# Do differentiable functions preserve measure zero sets? Measurable sets?

Consider Lebesgue measure on $\mathbb{R}$ and let $f:\mathbb{R}\to\mathbb{R}$ be differentiable. Does $f$ necessarily preserve measure zero sets? Does $f$ necessarily preserve measurable sets?

Note that if $f$ is $C^1$ then $f$ preserves measure zero sets since $C^1$ functions are locally Lipschitz. Therefore $C^1$ functions also preserve measurable sets since a measurable set is the union of an $F_\sigma$ set and an measure zero set, and continuous functions preserve $F_\sigma$ sets. More generally if $f$ is absolutely continuous on each interval then $f$ preserves both measure zero sets and measurable sets.

However, I'm not sure about the differentiable case. I would guess that the answer to both questions is no. I'm interested in a counter example or proof in each case.

• This is a special case of math.stackexchange.com/questions/59105/… (Shine posted this as a comment on an answer, and I wanted to make it more prominent). Commented Jul 16, 2014 at 16:37

If $f$ preserves null-sets, it also preserves Lebesgue-measurability (but not necessarily Borel measurability), because by regularity, every Lebesgue measurable set $M$ can be written as

$$M = N \cup \bigcup K_n$$

with $K_n$ compact and $N$ a null-set. By continuity, $f$ preserves compact sets.

Now a theorem in Rudin, Real and Complex Analysis (Lemma 7.25) shows in particular that every everywhere differentiable function maps null-sets to null-sets, so that your claim is true.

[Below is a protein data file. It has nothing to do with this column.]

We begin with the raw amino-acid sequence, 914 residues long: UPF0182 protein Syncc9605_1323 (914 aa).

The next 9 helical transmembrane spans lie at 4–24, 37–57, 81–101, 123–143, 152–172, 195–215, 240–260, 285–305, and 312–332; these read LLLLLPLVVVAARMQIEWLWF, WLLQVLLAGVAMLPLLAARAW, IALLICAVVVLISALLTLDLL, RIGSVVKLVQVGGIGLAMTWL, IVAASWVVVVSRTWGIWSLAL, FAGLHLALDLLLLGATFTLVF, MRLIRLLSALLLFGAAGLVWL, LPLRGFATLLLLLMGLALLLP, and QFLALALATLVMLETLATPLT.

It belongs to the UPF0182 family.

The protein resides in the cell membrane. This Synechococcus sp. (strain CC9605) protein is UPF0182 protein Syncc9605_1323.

• Ah sorry about that, you are right. Commented Jul 16, 2014 at 16:29
• Never mind, I should not have posted such a harsh reply to your comment :) Commented Jul 16, 2014 at 20:08

The following claim implies your result.

Claim: Let $E \subseteq \mathbb{R}$ be arbitrary. Suppose $|f'(x)| \leq M$ for all $x \in E$. Then $\mu^{\star}(f[E]) \leq M\mu^{\star}(E)$.

Proof: Fix $\epsilon > 0$. Get an open set $U \supseteq E$ with $\mu(U) < \mu^{\star}(E) + \epsilon$. For each $x \in E$, let $\delta_x > 0$ be such that $(x - \delta_x, x + \delta_x) \subseteq U$ and $|f(y) - f(x)| \leq (M + \epsilon)|y - x|$ for every $y \in (x - \delta_x, x+ \delta_x)$. Consider the family of closed intervals: $V = \{[f(x), f(y)], [f(y), f(x)] : x \in E, |y - x| < \delta_x\}$ - This is a Vitali covering of $f[E]$ which means that every point in $f[E]$ is covered by arbitrarily small intervals in $V$. Using Vitali covering theorem, get a countable subfamily $C$ of pairwise disjoint intervals which covers all but a null part of $f[E]$. The (disjoint) union of the intervals in $C$ has measure at most $(M + \epsilon) \mu(U)$ which is less than $(M + \epsilon)(\mu^{\star}(E) + \epsilon)$. Now, let $\epsilon$ go to zero.